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  • Writer's pictureChristopher Zambakari

Dementia: What You Should Know Diagnosis, Treatment and Prevention

Dr. Christopher Zambakari, BS, MBA, MIS, LP.D.

Owner/Operator, Desert Haven Home Care, Apollo Residential Assisted Living, Prescott Valley Assisted Living, The Oasis of Prescott; Founder and CEO, The Zambakari Advisory

Nathalia Zambakari, Board Certified AGACNP-BC

Consultant for the New York City Health and Hospitals and a Chronic Venous Insufficiency Expert at Premier Vein of Alaska.

Annually, the number of people diagnosed with dementia increases, making a caregiver’s knowledge or familiarity with the signs and symptoms of the condition an important weapon in dealing with the condition. Early diagnosis can help treat symptoms and slow memory loss.

Credit: Monkey Business Images / Shutterstock

The National Center for Biotechnology Information reports the elderly population (those aged 65 years or older) in the U.S. is expected to double from approximately 35 million today to more than 70 million by 2030. The American Psychological Association tabs the growth from 48 million to 88 million by 2050. With such rapid growth in the number of older Americans, prevention and treatment of chronic diseases of aging will take on growing importance. Dementia is a disease of particular concern because the decline in memory and other cognitive functions that characterizes this condition also leads to a loss of independent function that has a wide-ranging impact on individuals, families and healthcare systems.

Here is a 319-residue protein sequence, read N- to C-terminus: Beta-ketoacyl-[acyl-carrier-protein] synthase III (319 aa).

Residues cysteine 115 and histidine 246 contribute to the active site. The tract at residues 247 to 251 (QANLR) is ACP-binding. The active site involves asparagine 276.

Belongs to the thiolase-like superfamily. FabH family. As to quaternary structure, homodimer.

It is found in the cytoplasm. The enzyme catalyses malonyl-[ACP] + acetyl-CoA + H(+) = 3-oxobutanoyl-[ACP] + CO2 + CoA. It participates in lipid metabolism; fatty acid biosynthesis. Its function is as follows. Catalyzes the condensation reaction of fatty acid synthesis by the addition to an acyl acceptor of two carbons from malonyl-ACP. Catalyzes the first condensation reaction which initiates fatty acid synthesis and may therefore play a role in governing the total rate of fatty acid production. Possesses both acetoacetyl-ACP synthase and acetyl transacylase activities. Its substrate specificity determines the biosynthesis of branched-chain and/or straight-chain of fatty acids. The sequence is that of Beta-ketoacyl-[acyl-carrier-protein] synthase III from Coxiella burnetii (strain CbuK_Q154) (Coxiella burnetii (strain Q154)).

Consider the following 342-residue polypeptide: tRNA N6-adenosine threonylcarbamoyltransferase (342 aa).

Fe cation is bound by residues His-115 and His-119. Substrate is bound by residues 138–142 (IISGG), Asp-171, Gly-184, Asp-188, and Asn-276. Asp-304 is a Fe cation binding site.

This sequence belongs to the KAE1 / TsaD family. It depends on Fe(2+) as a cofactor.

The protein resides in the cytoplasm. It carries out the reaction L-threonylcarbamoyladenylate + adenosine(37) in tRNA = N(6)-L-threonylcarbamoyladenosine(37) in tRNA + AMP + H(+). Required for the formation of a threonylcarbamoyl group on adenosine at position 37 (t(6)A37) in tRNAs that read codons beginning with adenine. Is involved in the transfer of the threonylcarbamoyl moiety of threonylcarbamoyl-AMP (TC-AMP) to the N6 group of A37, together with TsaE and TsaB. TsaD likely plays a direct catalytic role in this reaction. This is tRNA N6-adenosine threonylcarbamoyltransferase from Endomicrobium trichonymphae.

As research into the disease continues, the Alzheimer’s Association believes we are in a time of “unprecedented promise” in the quest to defeat dementia. There is progress in the fight against the debilitating condition. Blood tests are being developed to advance early detection of dementia; new gene therapy initiatives are in the works to “fix” inherited gene mutations; lifestyle choices are being studied and advances are being made.

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